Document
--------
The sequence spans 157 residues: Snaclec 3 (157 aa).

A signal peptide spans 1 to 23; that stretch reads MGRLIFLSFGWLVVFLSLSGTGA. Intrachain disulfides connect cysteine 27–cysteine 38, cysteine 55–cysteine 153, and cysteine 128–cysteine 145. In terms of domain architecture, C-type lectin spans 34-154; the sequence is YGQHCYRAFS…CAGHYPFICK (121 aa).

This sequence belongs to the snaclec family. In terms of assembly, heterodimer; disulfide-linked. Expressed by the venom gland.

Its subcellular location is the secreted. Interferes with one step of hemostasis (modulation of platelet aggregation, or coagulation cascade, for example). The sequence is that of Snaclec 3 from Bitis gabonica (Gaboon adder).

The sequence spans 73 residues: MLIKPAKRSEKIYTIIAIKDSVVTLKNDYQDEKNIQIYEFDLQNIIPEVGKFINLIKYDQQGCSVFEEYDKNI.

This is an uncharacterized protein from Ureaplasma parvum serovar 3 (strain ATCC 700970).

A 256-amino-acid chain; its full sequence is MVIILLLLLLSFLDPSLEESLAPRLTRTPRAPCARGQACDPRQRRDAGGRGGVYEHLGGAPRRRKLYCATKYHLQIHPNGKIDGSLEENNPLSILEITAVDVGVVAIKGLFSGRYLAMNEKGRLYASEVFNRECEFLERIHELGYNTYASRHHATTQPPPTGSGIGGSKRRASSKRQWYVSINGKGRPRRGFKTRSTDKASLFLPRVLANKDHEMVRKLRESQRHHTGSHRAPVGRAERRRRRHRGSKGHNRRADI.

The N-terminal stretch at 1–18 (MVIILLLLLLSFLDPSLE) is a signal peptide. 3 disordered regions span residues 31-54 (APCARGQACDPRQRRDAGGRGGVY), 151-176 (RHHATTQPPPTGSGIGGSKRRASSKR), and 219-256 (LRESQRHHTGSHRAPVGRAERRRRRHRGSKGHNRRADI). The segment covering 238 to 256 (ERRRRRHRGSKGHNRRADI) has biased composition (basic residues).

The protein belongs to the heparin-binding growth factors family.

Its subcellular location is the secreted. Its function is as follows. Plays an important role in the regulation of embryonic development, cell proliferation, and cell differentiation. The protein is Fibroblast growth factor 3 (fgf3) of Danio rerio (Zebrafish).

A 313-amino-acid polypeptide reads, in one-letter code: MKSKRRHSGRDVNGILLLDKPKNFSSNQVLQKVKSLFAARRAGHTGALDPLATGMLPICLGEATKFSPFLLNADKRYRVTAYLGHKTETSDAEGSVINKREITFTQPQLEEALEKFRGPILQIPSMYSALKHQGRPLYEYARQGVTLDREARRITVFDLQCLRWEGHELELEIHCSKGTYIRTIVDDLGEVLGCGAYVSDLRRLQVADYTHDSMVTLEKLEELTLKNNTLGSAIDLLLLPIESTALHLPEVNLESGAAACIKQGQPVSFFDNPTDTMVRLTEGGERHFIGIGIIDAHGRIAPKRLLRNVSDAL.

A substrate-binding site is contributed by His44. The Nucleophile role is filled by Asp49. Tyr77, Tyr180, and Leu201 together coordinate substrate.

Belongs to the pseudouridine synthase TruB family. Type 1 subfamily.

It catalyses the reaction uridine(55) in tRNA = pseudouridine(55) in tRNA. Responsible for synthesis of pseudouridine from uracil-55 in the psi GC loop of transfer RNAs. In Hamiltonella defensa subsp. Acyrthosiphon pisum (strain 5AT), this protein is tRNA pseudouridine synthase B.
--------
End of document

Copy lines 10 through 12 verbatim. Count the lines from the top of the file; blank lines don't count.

Its subcellular location is the secreted. Its function is as follows. Plays an important role in the regulation of embryonic development, cell proliferation, and cell differentiation. The protein is Fibroblast growth factor 3 (fgf3) of Danio rerio (Zebrafish).

A 313-amino-acid polypeptide reads, in one-letter code: MKSKRRHSGRDVNGILLLDKPKNFSSNQVLQKVKSLFAARRAGHTGALDPLATGMLPICLGEATKFSPFLLNADKRYRVTAYLGHKTETSDAEGSVINKREITFTQPQLEEALEKFRGPILQIPSMYSALKHQGRPLYEYARQGVTLDREARRITVFDLQCLRWEGHELELEIHCSKGTYIRTIVDDLGEVLGCGAYVSDLRRLQVADYTHDSMVTLEKLEELTLKNNTLGSAIDLLLLPIESTALHLPEVNLESGAAACIKQGQPVSFFDNPTDTMVRLTEGGERHFIGIGIIDAHGRIAPKRLLRNVSDAL.

A substrate-binding site is contributed by His44. The Nucleophile role is filled by Asp49. Tyr77, Tyr180, and Leu201 together coordinate substrate.